Can the directors of a limited company be personally liable when their company breaches an employment contract?
Yes, according to the High Court in the case of Antuzis v DJ Houghton Catching Services Limited.
Antuzis and several others worked for DJ Houghton Catching Services
Limited. They received less than the minimum wage, worked long hours,
had payments withheld as a form of punishment and no attempt was made to
pay them for holiday or overtime. They brought various claims to the
High Court, including compensation for unpaid wages, distress and
consequential losses as a result of the unlawful actions. The issue here
was whether the company’s directors could be personally liable to Mr
Antuzis for the breach of his employment contract.
There is a
general principle in English Law that a director of a company is not
liable for causing a breach of contract by the company where the
director was acting genuinely with regard to the company and within the
scope of his or her authority. However, in the event that the breach of
contract has a statutory element, this may go towards suggesting a
failing on the director’s part to comply with their duties to the
company, thus making them personally liable for the company’s breach.
was the conclusion that the High Court came to in this case. The Court
concluded that the directors were not acting in the best interests of
the company, because they did not genuinely believe that the company was
paying the minimum wage, overtime pay or holiday pay nor were they
entitled to withhold payments. The directors were therefore personally
liable for the breaches of contract of the company, which they had
Can a contract that allows for a discretionary bonus be
varied so that the employee becomes contractually entitled to that
Yes, decided the Employment Appeal Tribunal (EAT) in the
case of Bluestones Medical Recruitment Limited v Swinnerton. However,
the EAT decided that a claim on this basis can only succeed where the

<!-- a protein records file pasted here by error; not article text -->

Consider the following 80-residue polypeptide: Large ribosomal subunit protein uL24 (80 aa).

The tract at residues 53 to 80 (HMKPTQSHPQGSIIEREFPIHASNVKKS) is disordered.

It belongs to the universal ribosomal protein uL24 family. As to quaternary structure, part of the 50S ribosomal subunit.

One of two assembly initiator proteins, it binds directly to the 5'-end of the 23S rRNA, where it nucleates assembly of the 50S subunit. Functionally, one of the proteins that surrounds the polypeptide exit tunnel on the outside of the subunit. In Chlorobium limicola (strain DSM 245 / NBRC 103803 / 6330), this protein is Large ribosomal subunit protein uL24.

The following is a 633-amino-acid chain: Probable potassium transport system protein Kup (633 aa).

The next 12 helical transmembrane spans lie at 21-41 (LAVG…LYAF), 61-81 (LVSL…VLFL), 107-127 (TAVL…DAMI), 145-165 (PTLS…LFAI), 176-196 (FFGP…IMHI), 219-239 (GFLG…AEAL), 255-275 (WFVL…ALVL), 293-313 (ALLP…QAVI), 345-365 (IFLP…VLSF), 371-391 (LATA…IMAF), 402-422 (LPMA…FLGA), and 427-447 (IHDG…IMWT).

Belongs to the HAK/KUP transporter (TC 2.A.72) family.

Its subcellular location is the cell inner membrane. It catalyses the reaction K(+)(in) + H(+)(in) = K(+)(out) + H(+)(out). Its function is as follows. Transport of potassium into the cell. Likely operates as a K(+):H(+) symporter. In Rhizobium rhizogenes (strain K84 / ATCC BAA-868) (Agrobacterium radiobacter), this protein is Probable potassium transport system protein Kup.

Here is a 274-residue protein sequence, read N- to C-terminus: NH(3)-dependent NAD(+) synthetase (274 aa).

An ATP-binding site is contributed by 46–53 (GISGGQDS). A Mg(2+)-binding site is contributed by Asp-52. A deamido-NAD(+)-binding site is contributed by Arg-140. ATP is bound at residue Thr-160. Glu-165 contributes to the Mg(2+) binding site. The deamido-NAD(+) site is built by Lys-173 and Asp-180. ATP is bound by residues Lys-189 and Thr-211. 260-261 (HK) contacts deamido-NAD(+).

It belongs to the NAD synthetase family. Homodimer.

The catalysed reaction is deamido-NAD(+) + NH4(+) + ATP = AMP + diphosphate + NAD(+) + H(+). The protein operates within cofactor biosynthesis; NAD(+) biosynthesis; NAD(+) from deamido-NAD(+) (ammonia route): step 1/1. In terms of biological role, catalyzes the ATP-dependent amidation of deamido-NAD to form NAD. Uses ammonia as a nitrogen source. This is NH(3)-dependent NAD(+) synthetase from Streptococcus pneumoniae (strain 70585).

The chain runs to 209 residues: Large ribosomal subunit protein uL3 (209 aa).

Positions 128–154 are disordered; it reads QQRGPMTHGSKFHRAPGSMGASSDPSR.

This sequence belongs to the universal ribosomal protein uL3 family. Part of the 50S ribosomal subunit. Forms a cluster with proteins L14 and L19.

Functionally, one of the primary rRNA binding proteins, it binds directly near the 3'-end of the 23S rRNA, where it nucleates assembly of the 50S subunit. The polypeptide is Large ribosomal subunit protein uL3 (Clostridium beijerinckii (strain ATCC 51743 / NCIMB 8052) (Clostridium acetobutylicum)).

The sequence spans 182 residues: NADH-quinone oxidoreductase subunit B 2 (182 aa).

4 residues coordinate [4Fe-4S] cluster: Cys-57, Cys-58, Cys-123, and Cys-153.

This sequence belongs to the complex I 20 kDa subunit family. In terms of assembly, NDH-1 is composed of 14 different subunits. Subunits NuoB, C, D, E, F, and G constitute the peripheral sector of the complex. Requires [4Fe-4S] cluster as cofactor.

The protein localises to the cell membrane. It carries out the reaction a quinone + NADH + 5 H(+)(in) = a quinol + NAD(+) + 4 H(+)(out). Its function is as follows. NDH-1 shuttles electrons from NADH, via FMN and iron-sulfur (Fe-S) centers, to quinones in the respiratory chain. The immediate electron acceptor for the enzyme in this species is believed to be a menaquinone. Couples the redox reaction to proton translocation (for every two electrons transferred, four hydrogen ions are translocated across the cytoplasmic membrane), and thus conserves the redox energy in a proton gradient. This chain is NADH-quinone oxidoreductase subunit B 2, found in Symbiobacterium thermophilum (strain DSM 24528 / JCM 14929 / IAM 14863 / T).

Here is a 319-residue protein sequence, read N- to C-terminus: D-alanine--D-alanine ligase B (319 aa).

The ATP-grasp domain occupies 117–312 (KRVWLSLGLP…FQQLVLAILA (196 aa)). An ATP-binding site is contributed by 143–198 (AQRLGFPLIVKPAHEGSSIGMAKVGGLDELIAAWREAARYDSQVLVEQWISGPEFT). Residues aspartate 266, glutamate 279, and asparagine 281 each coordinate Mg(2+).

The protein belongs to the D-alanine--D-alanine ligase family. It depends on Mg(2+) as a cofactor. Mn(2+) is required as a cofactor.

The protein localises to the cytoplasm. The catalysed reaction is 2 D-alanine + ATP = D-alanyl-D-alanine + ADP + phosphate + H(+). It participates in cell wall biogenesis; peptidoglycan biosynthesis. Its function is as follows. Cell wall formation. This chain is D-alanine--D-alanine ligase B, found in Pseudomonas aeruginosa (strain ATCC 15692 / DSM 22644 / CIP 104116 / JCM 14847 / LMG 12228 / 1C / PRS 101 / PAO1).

Employment Tribunal reaches clear findings on how that variation
Mr Swinnerton worked for Bluestones in a number of jobs
before becoming the General Manager. In his previous roles, his
contract allowed for discretionary bonuses. Once he became the General
Manager, he was to be paid a monthly bonus, which would be based on the
profits of the company. It was also expected that he would become a
shareholder in the near future.
The agreement between Mr
Swinnerton and the company with regard to the bonus payments was that
they were to be paid to him as loans and that he would repay the loans
from his share dividends once he became a shareholder.
before becoming a shareholder, Mr Swinnerton was suspended and then
eventually dismissed. While he was suspended, Bluestones stopped paying
the bonuses to him and Mr Swinnerton claimed that this amounted to an
unlawful deduction from his wages. He brought an Employment Tribunal
claim in respect of this and the Tribunal concluded that it was an
unlawful deduction of wages. The company appealed that decision to the
The EAT found that the Tribunal had not adequately
identified the legal mechanism whereby the employment contract was
changed or what the new contract required. This failure meant there was
no proper conclusion by the Tribunal on whether the contract now